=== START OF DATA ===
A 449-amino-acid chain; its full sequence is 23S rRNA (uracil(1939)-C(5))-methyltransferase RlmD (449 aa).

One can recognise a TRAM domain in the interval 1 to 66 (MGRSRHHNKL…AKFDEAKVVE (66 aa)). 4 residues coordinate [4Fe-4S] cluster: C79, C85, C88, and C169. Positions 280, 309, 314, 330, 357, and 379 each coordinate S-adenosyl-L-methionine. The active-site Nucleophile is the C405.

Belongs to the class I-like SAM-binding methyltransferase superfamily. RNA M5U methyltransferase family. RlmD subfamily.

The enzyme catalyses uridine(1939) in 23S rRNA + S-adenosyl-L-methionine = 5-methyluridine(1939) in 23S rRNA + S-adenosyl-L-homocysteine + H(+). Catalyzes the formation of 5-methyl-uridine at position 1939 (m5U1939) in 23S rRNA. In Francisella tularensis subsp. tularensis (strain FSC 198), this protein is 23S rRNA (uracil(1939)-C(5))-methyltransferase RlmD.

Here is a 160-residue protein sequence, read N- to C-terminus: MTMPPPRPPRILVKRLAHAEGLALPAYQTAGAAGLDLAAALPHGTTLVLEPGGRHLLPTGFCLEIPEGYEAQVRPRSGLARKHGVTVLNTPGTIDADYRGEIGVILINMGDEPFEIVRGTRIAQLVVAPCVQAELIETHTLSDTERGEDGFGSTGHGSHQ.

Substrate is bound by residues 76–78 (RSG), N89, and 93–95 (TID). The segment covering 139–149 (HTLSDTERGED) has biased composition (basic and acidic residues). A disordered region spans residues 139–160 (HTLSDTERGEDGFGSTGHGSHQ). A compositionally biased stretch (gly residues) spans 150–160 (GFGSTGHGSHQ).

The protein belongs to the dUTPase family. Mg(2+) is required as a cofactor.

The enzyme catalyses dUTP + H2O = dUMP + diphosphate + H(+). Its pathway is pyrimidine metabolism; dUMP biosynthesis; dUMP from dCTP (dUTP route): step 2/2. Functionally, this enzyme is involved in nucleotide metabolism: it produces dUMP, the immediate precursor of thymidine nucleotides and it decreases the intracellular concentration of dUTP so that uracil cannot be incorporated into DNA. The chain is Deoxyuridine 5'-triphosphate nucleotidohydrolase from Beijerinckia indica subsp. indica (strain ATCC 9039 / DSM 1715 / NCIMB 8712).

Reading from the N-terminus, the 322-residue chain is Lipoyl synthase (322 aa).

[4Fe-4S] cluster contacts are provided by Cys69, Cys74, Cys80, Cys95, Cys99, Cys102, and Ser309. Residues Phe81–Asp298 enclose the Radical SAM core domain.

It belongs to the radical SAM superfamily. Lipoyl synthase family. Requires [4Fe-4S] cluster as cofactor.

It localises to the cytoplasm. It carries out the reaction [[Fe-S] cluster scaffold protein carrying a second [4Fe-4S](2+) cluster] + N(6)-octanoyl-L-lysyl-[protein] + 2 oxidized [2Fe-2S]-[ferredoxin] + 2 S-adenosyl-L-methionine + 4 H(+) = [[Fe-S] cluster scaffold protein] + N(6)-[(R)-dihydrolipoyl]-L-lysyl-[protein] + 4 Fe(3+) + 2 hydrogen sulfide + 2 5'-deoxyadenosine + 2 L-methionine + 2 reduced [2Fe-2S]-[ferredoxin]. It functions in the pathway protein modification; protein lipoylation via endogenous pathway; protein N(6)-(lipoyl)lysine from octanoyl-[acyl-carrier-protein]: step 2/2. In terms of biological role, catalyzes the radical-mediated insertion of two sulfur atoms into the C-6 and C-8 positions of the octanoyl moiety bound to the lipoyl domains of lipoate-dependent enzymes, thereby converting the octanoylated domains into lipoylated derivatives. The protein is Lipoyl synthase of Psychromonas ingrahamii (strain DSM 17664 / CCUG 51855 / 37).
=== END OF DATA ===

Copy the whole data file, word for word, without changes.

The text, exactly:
A 449-amino-acid chain; its full sequence is 23S rRNA (uracil(1939)-C(5))-methyltransferase RlmD (449 aa).

One can recognise a TRAM domain in the interval 1 to 66 (MGRSRHHNKL…AKFDEAKVVE (66 aa)). 4 residues coordinate [4Fe-4S] cluster: C79, C85, C88, and C169. Positions 280, 309, 314, 330, 357, and 379 each coordinate S-adenosyl-L-methionine. The active-site Nucleophile is the C405.

Belongs to the class I-like SAM-binding methyltransferase superfamily. RNA M5U methyltransferase family. RlmD subfamily.

The enzyme catalyses uridine(1939) in 23S rRNA + S-adenosyl-L-methionine = 5-methyluridine(1939) in 23S rRNA + S-adenosyl-L-homocysteine + H(+). Catalyzes the formation of 5-methyl-uridine at position 1939 (m5U1939) in 23S rRNA. In Francisella tularensis subsp. tularensis (strain FSC 198), this protein is 23S rRNA (uracil(1939)-C(5))-methyltransferase RlmD.

Here is a 160-residue protein sequence, read N- to C-terminus: MTMPPPRPPRILVKRLAHAEGLALPAYQTAGAAGLDLAAALPHGTTLVLEPGGRHLLPTGFCLEIPEGYEAQVRPRSGLARKHGVTVLNTPGTIDADYRGEIGVILINMGDEPFEIVRGTRIAQLVVAPCVQAELIETHTLSDTERGEDGFGSTGHGSHQ.

Substrate is bound by residues 76–78 (RSG), N89, and 93–95 (TID). The segment covering 139–149 (HTLSDTERGED) has biased composition (basic and acidic residues). A disordered region spans residues 139–160 (HTLSDTERGEDGFGSTGHGSHQ). A compositionally biased stretch (gly residues) spans 150–160 (GFGSTGHGSHQ).

The protein belongs to the dUTPase family. Mg(2+) is required as a cofactor.

The enzyme catalyses dUTP + H2O = dUMP + diphosphate + H(+). Its pathway is pyrimidine metabolism; dUMP biosynthesis; dUMP from dCTP (dUTP route): step 2/2. Functionally, this enzyme is involved in nucleotide metabolism: it produces dUMP, the immediate precursor of thymidine nucleotides and it decreases the intracellular concentration of dUTP so that uracil cannot be incorporated into DNA. The chain is Deoxyuridine 5'-triphosphate nucleotidohydrolase from Beijerinckia indica subsp. indica (strain ATCC 9039 / DSM 1715 / NCIMB 8712).

Reading from the N-terminus, the 322-residue chain is Lipoyl synthase (322 aa).

[4Fe-4S] cluster contacts are provided by Cys69, Cys74, Cys80, Cys95, Cys99, Cys102, and Ser309. Residues Phe81–Asp298 enclose the Radical SAM core domain.

It belongs to the radical SAM superfamily. Lipoyl synthase family. Requires [4Fe-4S] cluster as cofactor.

It localises to the cytoplasm. It carries out the reaction [[Fe-S] cluster scaffold protein carrying a second [4Fe-4S](2+) cluster] + N(6)-octanoyl-L-lysyl-[protein] + 2 oxidized [2Fe-2S]-[ferredoxin] + 2 S-adenosyl-L-methionine + 4 H(+) = [[Fe-S] cluster scaffold protein] + N(6)-[(R)-dihydrolipoyl]-L-lysyl-[protein] + 4 Fe(3+) + 2 hydrogen sulfide + 2 5'-deoxyadenosine + 2 L-methionine + 2 reduced [2Fe-2S]-[ferredoxin]. It functions in the pathway protein modification; protein lipoylation via endogenous pathway; protein N(6)-(lipoyl)lysine from octanoyl-[acyl-carrier-protein]: step 2/2. In terms of biological role, catalyzes the radical-mediated insertion of two sulfur atoms into the C-6 and C-8 positions of the octanoyl moiety bound to the lipoyl domains of lipoate-dependent enzymes, thereby converting the octanoylated domains into lipoylated derivatives. The protein is Lipoyl synthase of Psychromonas ingrahamii (strain DSM 17664 / CCUG 51855 / 37).